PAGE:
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Physiol Genomics. 2015 Sep;47(9):376-85. doi: 10.1152/physiolgenomics.00028.2015. Epub 2015 Jul 7.

Identification of gene signatures regulated by carvedilol in mouse heart.

Author information

  • 1Vascular Biology Center, Medical College of Georgia, Georgia Regents University, Augusta, Georgia;
  • 2Department of Medicine, Medical College of Georgia, Georgia Regents University, Augusta, Georgia; and.
  • 3Vascular Biology Center, Medical College of Georgia, Georgia Regents University, Augusta, Georgia; Department of Pharmacology and Toxicology, Medical College of Georgia, Georgia Regents University, Augusta, Georgia;
  • 4Department of Pharmacology and Toxicology, Medical College of Georgia, Georgia Regents University, Augusta, Georgia;
  • 5Vascular Biology Center, Medical College of Georgia, Georgia Regents University, Augusta, Georgia; Department of Medicine, Medical College of Georgia, Georgia Regents University, Augusta, Georgia; and.
  • 6Vascular Biology Center, Medical College of Georgia, Georgia Regents University, Augusta, Georgia; Department of Biochemistry and Molecular Biology, Medical College of Georgia, Georgia Regents University, Augusta, Georgia ilkim@gru.edu.

Abstract

Chronic treatment with the β-blocker carvedilol has been shown to reduce established maladaptive left ventricle (LV) hypertrophy and to improve LV function in experimental heart failure. However, the detailed mechanisms by which carvedilol improves LV failure are incompletely understood. We previously showed that carvedilol is a β-arrestin-biased β1-adrenergic receptor ligand, which activates cellular pathways in the heart independent of G protein-mediated second messenger signaling. More recently, we have demonstrated by microRNA (miR) microarray analysis that carvedilol upregulates a subset of mature and pre-mature miRs, but not their primary miR transcripts in mouse hearts. Here, we next sought to identify the effects of carvedilol on LV gene expression on a genome-wide basis. Adult mice were treated with carvedilol or vehicle for 1 wk. RNA was isolated from LV tissue and hybridized for microarray analysis. Gene expression profiling analysis revealed a small group of genes differentially expressed after carvedilol treatment. Further analysis categorized these genes into pathways involved in tight junction, malaria, viral myocarditis, glycosaminoglycan biosynthesis, and arrhythmogenic right ventricular cardiomyopathy. Genes encoding proteins in the tight junction, malaria, and viral myocarditis pathways were upregulated in the LV by carvedilol, while genes encoding proteins in the glycosaminoglycan biosynthesis and arrhythmogenic right ventricular cardiomyopathy pathways were downregulated by carvedilol. These gene expression changes may reflect the molecular mechanisms that underlie the functional benefits of carvedilol therapy.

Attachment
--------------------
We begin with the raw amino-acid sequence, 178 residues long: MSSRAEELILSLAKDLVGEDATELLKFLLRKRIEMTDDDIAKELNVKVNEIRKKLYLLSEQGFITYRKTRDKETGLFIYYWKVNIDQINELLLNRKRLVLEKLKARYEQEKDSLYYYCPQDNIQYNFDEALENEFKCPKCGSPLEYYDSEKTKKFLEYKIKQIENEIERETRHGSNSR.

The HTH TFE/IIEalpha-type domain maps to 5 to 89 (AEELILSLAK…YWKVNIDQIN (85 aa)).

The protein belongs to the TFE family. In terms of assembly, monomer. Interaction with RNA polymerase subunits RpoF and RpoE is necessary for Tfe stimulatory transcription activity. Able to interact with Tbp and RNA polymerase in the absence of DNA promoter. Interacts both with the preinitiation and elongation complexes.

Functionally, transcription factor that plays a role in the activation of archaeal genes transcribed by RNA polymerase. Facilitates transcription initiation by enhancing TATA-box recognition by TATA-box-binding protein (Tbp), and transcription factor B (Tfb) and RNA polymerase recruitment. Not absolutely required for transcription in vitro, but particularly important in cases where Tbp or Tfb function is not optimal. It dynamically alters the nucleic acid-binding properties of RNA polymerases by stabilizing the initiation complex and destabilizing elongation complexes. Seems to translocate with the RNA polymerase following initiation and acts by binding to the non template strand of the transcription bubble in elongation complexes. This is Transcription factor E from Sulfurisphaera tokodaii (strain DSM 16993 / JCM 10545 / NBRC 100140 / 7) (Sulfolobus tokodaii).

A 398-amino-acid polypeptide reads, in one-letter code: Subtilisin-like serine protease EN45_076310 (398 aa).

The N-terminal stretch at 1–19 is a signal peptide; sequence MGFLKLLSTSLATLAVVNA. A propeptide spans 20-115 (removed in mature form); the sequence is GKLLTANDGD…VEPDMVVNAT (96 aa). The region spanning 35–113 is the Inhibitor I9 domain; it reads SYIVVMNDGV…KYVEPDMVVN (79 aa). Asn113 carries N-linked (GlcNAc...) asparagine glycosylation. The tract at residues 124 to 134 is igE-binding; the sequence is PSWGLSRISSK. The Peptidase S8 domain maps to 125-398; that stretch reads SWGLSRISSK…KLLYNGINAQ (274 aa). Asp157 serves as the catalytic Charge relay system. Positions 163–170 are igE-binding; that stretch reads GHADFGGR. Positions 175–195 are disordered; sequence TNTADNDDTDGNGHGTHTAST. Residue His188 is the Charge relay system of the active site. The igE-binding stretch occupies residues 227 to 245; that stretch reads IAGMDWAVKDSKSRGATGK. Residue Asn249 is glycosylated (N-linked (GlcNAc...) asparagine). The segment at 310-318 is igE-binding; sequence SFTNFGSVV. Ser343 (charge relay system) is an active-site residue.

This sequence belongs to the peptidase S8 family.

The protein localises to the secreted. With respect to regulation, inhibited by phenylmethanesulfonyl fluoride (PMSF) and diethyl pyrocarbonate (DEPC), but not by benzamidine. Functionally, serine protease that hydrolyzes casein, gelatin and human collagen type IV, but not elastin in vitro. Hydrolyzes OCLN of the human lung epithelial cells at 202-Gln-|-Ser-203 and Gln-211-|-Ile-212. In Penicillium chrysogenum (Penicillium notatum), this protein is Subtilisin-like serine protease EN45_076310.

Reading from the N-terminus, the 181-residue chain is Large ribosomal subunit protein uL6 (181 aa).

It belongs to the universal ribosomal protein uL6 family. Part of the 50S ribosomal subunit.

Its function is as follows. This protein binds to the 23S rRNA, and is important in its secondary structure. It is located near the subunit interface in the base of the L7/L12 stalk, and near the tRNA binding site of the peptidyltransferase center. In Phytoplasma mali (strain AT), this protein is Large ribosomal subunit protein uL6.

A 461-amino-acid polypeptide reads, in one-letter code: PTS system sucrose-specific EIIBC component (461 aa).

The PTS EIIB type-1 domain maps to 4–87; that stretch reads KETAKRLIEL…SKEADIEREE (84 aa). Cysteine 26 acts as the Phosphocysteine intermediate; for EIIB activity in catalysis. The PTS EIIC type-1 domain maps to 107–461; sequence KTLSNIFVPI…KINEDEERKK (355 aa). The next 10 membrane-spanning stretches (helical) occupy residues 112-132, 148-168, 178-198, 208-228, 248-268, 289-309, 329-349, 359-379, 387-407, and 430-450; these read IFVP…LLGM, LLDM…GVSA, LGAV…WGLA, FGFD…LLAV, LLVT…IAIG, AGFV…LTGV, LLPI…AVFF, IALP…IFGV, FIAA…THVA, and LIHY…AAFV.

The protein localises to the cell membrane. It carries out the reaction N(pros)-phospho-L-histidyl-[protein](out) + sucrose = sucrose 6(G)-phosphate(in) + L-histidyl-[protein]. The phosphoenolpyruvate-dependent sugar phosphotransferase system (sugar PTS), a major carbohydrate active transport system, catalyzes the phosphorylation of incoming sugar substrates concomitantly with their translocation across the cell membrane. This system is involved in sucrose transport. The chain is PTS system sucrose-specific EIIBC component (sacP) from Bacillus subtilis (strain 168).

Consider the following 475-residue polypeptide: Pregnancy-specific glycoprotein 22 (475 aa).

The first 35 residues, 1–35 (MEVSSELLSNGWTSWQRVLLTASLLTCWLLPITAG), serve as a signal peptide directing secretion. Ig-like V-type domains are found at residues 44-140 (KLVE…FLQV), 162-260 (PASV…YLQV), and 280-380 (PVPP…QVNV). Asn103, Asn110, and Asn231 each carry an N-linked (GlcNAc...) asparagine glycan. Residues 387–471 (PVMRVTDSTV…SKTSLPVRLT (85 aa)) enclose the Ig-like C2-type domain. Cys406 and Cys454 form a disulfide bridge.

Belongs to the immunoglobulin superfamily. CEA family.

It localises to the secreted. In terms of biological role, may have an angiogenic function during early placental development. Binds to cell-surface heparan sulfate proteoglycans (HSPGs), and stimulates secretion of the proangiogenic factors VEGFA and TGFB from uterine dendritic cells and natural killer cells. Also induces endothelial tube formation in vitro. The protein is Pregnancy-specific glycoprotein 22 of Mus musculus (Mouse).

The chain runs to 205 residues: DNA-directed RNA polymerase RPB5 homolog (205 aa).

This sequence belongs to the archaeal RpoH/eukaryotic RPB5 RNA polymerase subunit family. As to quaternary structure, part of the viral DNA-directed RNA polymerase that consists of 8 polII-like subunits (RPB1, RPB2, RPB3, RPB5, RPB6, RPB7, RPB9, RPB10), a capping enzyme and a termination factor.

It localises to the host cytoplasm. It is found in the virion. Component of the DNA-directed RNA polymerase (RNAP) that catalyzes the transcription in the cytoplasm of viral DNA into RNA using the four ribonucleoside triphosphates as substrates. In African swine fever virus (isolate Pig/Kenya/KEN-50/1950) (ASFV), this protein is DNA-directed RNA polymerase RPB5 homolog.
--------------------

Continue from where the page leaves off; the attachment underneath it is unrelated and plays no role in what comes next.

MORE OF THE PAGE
KEYWORDS:

beta-blocker; biased G protein-coupled receptor signaling; gene regulation; left ventricle; transcriptome

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